To our pavilion shall I lead you, sir. Agam. Sir, you of Troy, call you yourself Æneas? Achilles shall have word of this intent; Æne. Ay, Greek, that is my name.

So shall each lord of Greece, from tent to tent: Agam. What's your affair, I pray you ?

Yourself shall feast with us before you go,
Æne. Sir, pardon ; 'tis for Agamemnon's ears. And find the welcome of a noble foe.
Agam. He hears nought privately, that comes

[exeunt all but Ulysses and Nestor. from Troy.

Ulyss. Nestor, Æne. Nor I from Troy come not to whisper Nest. What says Ulysses ? I bring a trumpet to awake his ear; [him : Ulyss. I have a young conception in my brain, To set his sense on the attentive bent,

Be you my time to bring it to some sbape. And then to speak.

Nest. What is't? Agam. Speak frankly as the wind;

Ulyss. This 'tis ; It is not Agamemnon's sleeping hour :

Blunt wedges rive hard knots : the seeded pride, That thou shalt know, Trojan, he is awake, That hath to this maturity blown up He tells thee so himself,

In rank Achilles, must or now be cropp'd,
Æne. Trumpet, blow loud,

Or, shedding, breed a nursery of like evil,
Send thy brass voice through all these lazy tents;- To over-bulk us all.
And every Greek of mettle, let him know,

Nest. Well, and how?
Wbat Troy means fairly, shall be spoke aloud. Ulyss. This challenge, that the gallant Hector

(trumpet sounds. However it is spread in general name, (sends, We have, great Agamemnon, here in Troy Relates in purpose only to Achilles. A prince call’d Hector, (Priam is his father,) Nest. The purpose is perspicuous even as Who in this dull and long-continued truce

substance, Is rusty grown; he bade me take a trumpet, Whose grossness little characters sum up: And to this purpose speak. Kings, princes, lords! And, in the publication, make no strain, If there be one, among the fair'st of Greece, But that Achilles, were his brain as barren That holds his honour higher than his ease; As banks of Libya,—though, Apollo know8, That seeks his praise more than he fears his peril; / 'Tis dry enough,—will with great speed of judgThat knows his valour, and knows not his fear; ment, That loves his mistress more than in confession, Ay, with celerity, find Hector's purpose (With truant vows to her own lips he loves,) Pointing on him. And dare avow her beauty and her worth,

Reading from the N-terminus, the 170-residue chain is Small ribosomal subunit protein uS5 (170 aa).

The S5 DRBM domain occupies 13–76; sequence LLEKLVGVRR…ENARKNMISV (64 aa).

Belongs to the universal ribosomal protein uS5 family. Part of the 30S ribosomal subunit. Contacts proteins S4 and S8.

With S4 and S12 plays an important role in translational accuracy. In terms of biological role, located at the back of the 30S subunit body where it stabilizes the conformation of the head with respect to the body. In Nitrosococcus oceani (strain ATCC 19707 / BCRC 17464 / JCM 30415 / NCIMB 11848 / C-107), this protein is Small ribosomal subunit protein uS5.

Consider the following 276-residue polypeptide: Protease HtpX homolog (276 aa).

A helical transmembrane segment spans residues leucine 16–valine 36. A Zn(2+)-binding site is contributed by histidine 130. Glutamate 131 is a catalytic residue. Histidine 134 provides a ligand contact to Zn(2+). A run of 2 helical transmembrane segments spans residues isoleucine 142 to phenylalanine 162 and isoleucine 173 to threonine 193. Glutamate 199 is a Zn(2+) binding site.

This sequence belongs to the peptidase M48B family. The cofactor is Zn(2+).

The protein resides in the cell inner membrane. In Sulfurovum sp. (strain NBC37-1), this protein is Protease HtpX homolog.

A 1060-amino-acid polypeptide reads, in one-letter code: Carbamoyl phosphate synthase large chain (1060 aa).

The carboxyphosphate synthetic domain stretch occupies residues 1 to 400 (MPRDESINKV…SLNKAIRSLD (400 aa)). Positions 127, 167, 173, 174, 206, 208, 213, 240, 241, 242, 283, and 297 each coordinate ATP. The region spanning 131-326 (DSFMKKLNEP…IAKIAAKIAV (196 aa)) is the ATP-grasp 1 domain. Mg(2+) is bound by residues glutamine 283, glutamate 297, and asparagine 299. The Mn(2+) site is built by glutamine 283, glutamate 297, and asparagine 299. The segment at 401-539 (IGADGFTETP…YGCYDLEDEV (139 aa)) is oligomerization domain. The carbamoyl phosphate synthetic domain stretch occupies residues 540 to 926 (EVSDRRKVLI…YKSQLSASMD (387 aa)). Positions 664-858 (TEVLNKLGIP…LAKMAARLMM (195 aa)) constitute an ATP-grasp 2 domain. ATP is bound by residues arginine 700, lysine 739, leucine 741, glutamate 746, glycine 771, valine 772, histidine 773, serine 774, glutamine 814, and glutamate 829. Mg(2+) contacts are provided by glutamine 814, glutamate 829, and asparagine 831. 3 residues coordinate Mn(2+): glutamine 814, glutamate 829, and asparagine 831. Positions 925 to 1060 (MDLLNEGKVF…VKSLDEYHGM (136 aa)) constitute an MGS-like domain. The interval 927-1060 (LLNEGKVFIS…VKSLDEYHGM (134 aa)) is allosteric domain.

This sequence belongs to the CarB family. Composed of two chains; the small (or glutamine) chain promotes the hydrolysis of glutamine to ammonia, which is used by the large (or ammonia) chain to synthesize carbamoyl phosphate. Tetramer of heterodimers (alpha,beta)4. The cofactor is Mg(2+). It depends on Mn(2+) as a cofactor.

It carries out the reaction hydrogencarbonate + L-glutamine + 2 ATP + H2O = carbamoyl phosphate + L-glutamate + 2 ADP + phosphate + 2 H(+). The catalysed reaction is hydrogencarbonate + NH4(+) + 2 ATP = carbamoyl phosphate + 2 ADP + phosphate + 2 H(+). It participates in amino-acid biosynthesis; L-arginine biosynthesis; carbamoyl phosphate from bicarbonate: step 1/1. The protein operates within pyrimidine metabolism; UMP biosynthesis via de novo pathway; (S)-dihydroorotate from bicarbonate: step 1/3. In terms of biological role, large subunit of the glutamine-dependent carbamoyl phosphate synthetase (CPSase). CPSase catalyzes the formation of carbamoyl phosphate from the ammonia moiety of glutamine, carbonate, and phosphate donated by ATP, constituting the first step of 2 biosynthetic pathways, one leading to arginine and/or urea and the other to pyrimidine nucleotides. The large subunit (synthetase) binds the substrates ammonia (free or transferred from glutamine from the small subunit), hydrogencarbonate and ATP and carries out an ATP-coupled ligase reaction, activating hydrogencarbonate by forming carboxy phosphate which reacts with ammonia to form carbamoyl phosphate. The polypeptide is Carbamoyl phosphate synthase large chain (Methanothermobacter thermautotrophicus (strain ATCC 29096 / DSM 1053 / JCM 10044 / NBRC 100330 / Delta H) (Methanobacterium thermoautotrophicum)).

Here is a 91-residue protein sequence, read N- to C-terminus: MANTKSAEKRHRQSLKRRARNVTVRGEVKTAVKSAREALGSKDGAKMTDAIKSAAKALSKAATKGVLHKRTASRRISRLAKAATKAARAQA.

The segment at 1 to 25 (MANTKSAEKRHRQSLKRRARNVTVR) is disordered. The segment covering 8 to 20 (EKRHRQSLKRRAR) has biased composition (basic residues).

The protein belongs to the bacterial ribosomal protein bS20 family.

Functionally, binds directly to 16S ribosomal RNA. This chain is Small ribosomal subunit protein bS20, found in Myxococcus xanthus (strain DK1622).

Ulyss. And wake him to the answer, think you 2 In other arms than hers,—to him this challenge.

Nest. Yes,
Hector, in view of Trojans and of Greeks, It is most meet ; whom '

may you else oppose, Shall make it good, or do his best to do it, That can from Hector bring those honours off, He hath a lady, wiser, fairer, truer,

If not Achilles ? Though't be a sportful combats Than ever Greck did compass in his arms ;

Yet in the trial much opinion dwells ; And will to-morrow with his trumpet call, For here the Trojans taste our dear'st repute Mid-way between your tents and walls of Troy, With their fin'st palate : and trust to me, Ulysses To rouse a Grecian that is true in love :

Our imputation shall be oddly pois'd
If any come, Hector shall honour bim ;

In this wild action : for the success,
If none, he'll say in Troy, when be retires, Although particular, shall give a scantling
The Grecian dames are sun-burn'd, and not worth Of good or bad unto the general;
The splinter of a lance. Even so much.

And in such indexes, although small pricks
Agam. This shall be told our lovers, lord Æneas; To their subséquent volumes, there is seen
If none of them have soul in such a kind,

The baby figure of the giant mass